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Transient global amnesia: current perspectives

Authors Spiegel DR, Smith J, Wade RR, Cherukuru N, Ursani A, Dobruskina Y, Crist T, Busch RF, Dhanani RM, Dreyer N

Received 1 August 2017

Accepted for publication 12 September 2017

Published 24 October 2017 Volume 2017:13 Pages 2691—2703

DOI https://doi.org/10.2147/NDT.S130710

Checked for plagiarism Yes

Review by Single-blind

Peer reviewers approved by Dr Colin Mak

Peer reviewer comments 3

Editor who approved publication: Dr Roger Pinder


David R Spiegel, Justin Smith, Ryan R Wade, Nithya Cherukuru, Aneel Ursani, Yuliya Dobruskina, Taylor Crist, Robert F Busch, Rahim M Dhanani, Nicholas Dreyer

Department of Psychiatry and Behavioral Sciences, Eastern Virginia Medical School, Norfolk, VA, USA

Abstract: Transient global amnesia (TGA) is a clinical syndrome characterized by the sudden onset of an extraordinarily large reduction of anterograde and a somewhat milder reduction of retrograde episodic long-term memory. Additionally, executive functions are described as diminished. Although it is suggested that various factors, such as migraine, focal ischemia, venous flow abnormalities, and epileptic phenomena, are involved in the pathophysiology and differential diagnosis of TGA, the factors triggering the emergence of these lesions are still elusive. Recent data suggest that the vulnerability of CA1 neurons to metabolic stress plays a pivotal part in the pathophysiological cascade, leading to an impairment of hippocampal function during TGA. In this review, we discuss clinical aspects, new imaging findings, and recent clinical–epidemiological data with regard to the phenotype, functional anatomy, and putative cellular mechanisms of TGA.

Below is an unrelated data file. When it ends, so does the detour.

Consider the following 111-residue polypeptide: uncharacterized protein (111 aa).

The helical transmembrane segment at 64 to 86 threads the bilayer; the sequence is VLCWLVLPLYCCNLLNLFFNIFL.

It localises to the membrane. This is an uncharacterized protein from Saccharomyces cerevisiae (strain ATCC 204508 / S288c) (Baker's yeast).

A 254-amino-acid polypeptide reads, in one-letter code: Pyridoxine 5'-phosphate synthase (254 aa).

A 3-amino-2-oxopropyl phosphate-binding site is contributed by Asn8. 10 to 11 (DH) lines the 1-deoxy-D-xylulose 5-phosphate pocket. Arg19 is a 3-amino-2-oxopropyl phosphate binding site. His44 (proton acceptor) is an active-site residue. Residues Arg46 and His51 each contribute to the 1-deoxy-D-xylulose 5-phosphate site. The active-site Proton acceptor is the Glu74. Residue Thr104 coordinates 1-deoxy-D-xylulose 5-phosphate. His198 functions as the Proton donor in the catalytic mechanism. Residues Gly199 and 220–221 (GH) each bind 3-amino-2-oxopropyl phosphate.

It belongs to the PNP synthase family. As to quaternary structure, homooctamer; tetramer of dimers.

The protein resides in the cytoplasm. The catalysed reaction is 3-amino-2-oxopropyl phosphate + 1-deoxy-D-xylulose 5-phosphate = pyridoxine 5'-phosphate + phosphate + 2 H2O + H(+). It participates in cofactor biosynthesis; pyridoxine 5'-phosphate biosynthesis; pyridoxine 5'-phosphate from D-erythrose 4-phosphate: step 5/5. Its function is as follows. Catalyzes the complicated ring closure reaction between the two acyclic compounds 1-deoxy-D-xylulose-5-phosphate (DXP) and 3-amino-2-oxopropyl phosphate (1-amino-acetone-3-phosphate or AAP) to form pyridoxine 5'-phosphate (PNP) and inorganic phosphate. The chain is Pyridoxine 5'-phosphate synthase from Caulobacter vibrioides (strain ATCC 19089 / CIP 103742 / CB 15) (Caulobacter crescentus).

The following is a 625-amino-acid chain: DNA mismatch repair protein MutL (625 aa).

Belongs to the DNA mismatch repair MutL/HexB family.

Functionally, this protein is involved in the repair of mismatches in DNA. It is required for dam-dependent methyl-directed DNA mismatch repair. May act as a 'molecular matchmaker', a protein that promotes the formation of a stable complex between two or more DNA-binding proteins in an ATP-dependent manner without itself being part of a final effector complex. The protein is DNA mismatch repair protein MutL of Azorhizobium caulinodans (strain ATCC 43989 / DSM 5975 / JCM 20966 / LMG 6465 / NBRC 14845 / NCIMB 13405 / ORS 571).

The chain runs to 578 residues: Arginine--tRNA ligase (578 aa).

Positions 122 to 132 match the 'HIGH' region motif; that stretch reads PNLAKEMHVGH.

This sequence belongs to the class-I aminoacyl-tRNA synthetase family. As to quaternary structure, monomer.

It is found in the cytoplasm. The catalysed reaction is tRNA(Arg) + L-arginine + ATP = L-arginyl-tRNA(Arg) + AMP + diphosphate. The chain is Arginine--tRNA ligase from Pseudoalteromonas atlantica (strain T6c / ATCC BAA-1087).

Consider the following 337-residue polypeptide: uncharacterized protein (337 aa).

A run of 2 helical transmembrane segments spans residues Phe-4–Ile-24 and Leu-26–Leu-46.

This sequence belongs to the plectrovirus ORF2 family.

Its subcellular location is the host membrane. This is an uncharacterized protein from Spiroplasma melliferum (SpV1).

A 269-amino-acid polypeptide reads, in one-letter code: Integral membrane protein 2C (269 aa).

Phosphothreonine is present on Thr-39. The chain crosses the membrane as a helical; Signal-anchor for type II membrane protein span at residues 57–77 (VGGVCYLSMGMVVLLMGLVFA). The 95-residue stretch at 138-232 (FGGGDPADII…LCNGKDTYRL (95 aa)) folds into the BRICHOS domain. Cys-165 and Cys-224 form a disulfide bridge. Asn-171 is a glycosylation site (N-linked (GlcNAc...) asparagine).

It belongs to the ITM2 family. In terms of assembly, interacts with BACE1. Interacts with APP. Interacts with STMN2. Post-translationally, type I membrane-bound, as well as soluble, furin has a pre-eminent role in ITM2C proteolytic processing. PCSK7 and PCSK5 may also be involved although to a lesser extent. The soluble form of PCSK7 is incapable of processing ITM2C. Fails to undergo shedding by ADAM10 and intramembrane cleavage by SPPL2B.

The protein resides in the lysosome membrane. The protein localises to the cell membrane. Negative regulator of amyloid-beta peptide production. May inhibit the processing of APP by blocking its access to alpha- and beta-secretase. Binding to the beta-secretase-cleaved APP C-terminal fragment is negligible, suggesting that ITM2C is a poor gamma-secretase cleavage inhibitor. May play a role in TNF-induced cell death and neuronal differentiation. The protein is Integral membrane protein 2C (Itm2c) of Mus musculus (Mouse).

Keywords: transient global amnesia, vascular, migraines, psychiatric

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